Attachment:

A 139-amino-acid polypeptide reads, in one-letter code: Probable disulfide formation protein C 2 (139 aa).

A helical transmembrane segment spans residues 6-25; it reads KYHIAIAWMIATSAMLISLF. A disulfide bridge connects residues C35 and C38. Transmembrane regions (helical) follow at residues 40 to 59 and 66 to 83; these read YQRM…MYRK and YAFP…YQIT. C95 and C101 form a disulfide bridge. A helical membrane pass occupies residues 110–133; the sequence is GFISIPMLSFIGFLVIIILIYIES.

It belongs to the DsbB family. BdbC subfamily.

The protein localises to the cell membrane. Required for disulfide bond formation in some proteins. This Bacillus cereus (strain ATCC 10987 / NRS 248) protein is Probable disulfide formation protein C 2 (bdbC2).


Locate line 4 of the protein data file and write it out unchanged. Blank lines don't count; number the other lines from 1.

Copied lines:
The protein localises to the cell membrane. Required for disulfide bond formation in some proteins. This Bacillus cereus (strain ATCC 10987 / NRS 248) protein is Probable disulfide formation protein C 2 (bdbC2).